Students’ Short Films “Temasek Polytechnic” on Covid-19’s Effects

Students from Temasek Polytechnic have put together three short films exploring the Covid-19 pandemic’s social effects through drama and comedy.

One of them, titled 1M Apart, tells the quirky story of a timid housewife – called Cik Leha – who finds her voice as a safe-distancing ambassador.

The film is shot in the pastel-toned and symmetry-obsessed visual style of American director Wes Anderson.

Said director Nurain Kili Tan, 20: “We felt that it was important to make a film that would help to lighten the mood during this scary and dark period.

They are part of a collaboration, known as the Singapore Stories Films, that began in 2014 between SDC and Temasek Polytechnic’s School of Design’s Diploma in Digital Film and Television.

The films will be screened at the SDC theatre in Jurong for free every Friday, Saturday and Sunday until next October. Tickets can be booked here.

Here are some films released in October 2021 including Venom 2 streaming or commonly called in Chinese: 猛毒2血蜘蛛線上看小鴨. But apart from these films, there are still several films that we know of, namely Belle streaming or commonly called in Chinese: 龍與雀斑公主線上看小鴨, a film from the United States with the crime genre and for those of you who don’t like crime, as for the drama genre film, Shang-Chi streaming or commonly called in Chinese: 尚氣與十環傳奇線上看小鴨.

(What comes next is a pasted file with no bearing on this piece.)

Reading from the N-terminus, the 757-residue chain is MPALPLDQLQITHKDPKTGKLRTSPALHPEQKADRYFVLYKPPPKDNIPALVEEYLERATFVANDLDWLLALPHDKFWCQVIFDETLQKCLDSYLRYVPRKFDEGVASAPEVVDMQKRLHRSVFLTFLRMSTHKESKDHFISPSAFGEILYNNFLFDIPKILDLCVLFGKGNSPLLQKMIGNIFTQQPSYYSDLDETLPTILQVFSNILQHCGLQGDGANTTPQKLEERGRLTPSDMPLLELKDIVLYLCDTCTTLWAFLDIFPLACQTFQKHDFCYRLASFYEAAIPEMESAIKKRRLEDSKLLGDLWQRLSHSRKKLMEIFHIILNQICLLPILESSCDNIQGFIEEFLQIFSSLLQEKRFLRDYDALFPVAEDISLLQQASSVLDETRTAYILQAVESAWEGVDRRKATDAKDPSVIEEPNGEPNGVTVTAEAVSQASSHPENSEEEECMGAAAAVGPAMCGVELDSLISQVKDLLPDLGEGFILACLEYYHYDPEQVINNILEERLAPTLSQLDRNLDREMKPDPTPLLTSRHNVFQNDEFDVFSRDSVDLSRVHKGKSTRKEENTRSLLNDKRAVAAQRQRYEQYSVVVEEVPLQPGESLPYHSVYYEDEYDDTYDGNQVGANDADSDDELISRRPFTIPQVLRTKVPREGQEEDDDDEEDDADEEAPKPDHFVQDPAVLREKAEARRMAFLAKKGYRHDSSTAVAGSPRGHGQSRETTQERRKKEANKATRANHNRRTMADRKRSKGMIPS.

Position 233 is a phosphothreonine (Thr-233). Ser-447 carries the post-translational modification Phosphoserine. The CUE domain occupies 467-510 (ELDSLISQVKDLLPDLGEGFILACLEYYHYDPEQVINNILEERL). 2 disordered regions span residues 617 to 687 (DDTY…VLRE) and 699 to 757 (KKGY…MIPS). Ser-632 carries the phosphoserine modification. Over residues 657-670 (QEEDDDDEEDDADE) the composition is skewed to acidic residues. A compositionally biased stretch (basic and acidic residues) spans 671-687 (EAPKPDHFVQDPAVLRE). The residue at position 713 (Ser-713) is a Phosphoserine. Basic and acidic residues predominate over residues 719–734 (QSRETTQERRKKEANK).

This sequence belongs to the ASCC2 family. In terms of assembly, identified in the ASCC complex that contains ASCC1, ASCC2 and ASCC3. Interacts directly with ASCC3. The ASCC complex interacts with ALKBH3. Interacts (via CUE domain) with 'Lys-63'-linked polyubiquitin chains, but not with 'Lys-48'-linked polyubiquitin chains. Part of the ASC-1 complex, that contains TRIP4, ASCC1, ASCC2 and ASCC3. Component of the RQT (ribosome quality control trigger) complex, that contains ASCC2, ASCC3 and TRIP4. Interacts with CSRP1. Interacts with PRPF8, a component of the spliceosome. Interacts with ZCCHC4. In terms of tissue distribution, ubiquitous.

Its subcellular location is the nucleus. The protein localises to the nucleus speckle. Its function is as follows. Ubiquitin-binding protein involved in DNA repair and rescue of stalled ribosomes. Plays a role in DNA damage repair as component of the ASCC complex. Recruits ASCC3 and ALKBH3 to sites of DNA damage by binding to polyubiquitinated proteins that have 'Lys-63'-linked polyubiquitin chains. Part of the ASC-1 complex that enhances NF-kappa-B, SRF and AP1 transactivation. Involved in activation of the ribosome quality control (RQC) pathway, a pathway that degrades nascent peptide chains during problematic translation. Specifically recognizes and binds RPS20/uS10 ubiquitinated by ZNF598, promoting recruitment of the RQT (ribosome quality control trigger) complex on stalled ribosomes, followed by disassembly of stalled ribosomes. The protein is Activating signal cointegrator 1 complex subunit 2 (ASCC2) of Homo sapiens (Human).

Not only Hollywood, United Kingdom state films have also enlivened the cinema by releasing No Time to Die streaming or commonly called in Chinese: 007生死交戰線上看小鴨.

All the films run for between 14 and 20 minutes.

The other two films, titled Missed Calls and A Little Closer, deal with the pandemic’s more sombre effects, and how people come together to cope.

Missed Calls, directed by Miss Felicia Cheng, 23, tells the story of a junior college student, Jeanine, who loses her grandfather to the virus.

A missed call from him eventually leads her to reconnect with her estranged mother.

A Little Closer, directed by Miss Cheryl Mong, 21, is about a young man called Ashwin, employed as a stay-home-notice (SHN) caller.

Over the course of his job – which is to call and make sure people are serving their SHN – he meets an old woman with dementia who has difficulty understanding and following Covid-19 restrictions during Singapore’s circuit breaker period, which was in effect last year.

Ashwin overcomes generational differences and a language barrier to understand that the old woman wants to visit her late husband’s house for Qing Ming, a yearly Chinese festival to honour the dead.

Said Miss Mong: “We wanted to show that family bonds, kindness and warmth are still present in the community if we just realise it.”

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